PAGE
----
ICYMI: A Victorian genealogist

[Author’s note: This blog post originally appeared in Vita Brevis on 26 May 2015.]

Regina Shober Gray by [Edward L.] Allen, ca. 1860. Courtesy of the Maryland Historical Society, Item PP231.236
One of the mysteries of the Regina Shober Gray diary is why it came to be part of the NEHGS collection. It is an account of daily (or weekly) life, written between January 1860 and December 1884, and for many of the volumes Mrs. Gray is observant about the relationships of her friends and acquaintances, but far less interested, evidently, in the genealogy of the Shober, Gray, and Clay families.

That all changes, however, in March 1874, at tea with one of her nieces: “[Isa Gray] tells me [her sister Ellen] copied Aunt Eliza [Clay]’s[1] genealogical tree of the Clay family – and will lend it to me to have copied, at which I am most pleased. [Her husband’s cousin] Elizabeth Gray lends me a few records of the Grays to copy… I care a great deal for such things – and feel it right to collect for my children and their descendants all the family records & traditions I can obtain.”[2]

In April 1874, she is hard at work on her research, which consists largely of correspondence with her relatives and those of her husband – or those lone genealogists working on one family or another in Mrs. Gray’s extensive cousinage: “Yesterday I wrote [her brother-in-law] Wm. Lewis, worked up some of my family ‘Records,’ [and] went to see Uncle John C.G.[3] and talked over the ‘Records’ with him…”[4]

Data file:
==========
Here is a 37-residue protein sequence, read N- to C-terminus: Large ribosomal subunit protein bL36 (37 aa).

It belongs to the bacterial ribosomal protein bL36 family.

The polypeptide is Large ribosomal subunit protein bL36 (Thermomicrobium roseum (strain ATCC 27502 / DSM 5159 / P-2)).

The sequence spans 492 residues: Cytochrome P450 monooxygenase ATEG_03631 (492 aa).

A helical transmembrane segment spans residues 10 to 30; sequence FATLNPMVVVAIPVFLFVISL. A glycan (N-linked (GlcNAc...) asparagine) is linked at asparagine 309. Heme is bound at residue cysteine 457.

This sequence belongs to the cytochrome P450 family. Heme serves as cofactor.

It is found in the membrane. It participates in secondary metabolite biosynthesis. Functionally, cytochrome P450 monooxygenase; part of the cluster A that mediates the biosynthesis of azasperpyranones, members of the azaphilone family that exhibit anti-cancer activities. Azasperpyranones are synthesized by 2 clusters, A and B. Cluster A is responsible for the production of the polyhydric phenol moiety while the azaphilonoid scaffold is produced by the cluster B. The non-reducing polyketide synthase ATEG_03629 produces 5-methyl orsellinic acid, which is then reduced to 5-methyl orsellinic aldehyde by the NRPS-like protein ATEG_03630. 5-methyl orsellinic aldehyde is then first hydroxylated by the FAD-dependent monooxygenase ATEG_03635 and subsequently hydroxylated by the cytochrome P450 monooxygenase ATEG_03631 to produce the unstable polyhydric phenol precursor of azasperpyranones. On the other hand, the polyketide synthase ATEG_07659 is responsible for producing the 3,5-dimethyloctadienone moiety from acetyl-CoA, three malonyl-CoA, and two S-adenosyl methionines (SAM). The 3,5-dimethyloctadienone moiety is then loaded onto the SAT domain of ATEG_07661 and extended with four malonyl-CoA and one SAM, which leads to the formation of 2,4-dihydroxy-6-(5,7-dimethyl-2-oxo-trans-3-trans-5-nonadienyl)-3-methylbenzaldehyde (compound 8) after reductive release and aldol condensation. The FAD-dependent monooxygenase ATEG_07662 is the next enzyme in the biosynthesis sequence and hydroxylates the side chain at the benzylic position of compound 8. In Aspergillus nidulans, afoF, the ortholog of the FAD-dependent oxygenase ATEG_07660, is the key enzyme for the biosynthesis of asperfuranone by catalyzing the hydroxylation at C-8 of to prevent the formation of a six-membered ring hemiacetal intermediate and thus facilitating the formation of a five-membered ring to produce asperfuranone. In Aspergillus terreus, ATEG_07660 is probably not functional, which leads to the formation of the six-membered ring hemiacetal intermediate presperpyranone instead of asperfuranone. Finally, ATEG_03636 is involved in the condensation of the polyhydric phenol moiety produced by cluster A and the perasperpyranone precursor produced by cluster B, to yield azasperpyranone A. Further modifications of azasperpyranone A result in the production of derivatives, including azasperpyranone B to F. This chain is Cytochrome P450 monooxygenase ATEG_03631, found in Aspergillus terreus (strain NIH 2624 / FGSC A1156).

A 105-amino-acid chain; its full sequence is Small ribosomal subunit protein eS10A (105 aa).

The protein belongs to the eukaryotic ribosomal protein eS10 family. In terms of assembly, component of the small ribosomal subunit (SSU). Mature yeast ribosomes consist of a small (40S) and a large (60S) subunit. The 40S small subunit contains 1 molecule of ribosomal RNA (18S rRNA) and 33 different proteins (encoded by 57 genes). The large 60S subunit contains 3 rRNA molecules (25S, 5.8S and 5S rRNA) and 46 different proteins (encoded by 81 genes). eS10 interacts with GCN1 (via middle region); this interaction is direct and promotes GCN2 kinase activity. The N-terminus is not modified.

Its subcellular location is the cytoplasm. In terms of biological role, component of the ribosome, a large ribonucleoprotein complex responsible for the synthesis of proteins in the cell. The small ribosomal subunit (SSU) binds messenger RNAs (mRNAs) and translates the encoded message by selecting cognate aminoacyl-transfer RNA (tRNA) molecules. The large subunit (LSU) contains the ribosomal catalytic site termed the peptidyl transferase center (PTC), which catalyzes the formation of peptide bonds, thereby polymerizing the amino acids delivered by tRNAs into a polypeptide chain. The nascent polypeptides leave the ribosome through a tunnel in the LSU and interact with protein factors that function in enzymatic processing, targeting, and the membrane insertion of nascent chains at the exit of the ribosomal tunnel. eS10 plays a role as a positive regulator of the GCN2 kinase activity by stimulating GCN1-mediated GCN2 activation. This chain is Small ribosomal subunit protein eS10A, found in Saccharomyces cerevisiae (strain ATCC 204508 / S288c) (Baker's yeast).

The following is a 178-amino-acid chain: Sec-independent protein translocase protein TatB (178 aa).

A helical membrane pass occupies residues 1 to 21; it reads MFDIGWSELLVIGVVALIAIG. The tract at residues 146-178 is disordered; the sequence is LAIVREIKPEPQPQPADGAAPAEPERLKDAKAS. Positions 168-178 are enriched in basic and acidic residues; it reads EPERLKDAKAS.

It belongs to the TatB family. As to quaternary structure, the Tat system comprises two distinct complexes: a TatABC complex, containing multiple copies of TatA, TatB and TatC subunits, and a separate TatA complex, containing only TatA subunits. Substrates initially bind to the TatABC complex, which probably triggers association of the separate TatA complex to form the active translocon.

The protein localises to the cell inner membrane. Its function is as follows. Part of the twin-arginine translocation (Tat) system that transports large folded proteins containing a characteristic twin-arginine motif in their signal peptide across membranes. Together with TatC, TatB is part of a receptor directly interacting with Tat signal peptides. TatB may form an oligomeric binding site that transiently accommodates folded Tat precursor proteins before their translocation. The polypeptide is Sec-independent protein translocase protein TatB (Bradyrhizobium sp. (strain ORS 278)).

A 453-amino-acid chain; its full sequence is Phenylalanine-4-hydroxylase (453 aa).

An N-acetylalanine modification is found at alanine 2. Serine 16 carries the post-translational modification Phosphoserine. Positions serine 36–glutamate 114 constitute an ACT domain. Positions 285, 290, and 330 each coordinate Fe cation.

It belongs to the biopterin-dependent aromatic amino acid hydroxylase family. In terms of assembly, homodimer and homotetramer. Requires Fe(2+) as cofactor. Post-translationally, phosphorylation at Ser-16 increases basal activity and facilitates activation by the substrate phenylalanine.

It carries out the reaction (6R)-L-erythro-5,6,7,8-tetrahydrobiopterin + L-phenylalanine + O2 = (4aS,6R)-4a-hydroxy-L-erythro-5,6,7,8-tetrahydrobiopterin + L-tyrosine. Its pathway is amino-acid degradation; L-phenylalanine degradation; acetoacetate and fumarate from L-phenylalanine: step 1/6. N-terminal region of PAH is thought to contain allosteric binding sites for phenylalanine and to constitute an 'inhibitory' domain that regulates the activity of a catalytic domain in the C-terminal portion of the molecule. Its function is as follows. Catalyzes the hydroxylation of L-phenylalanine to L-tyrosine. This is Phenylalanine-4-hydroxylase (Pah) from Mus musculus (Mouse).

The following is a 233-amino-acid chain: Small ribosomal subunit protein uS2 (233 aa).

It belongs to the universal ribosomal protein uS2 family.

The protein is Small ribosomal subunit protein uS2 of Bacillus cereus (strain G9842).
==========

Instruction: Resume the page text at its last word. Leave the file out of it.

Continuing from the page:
Monday, 4 May 1874: I wrote to Mr. William Gray Brooks about family records – rec’d a most cordial response accompanied by some helpful papers & data; I have written, too, to old Mrs. T. W. Ward,[5] she was daughter to Samuel Gray of Medford, [her husband’s grandfather] William Gray’s younger brother, & I hoped the old lady might throw some light on dark points. But if I do nothing more I am thankful I entered on the business and have unearthed so much forgotten lore of the kind, as I have succeeded in doing.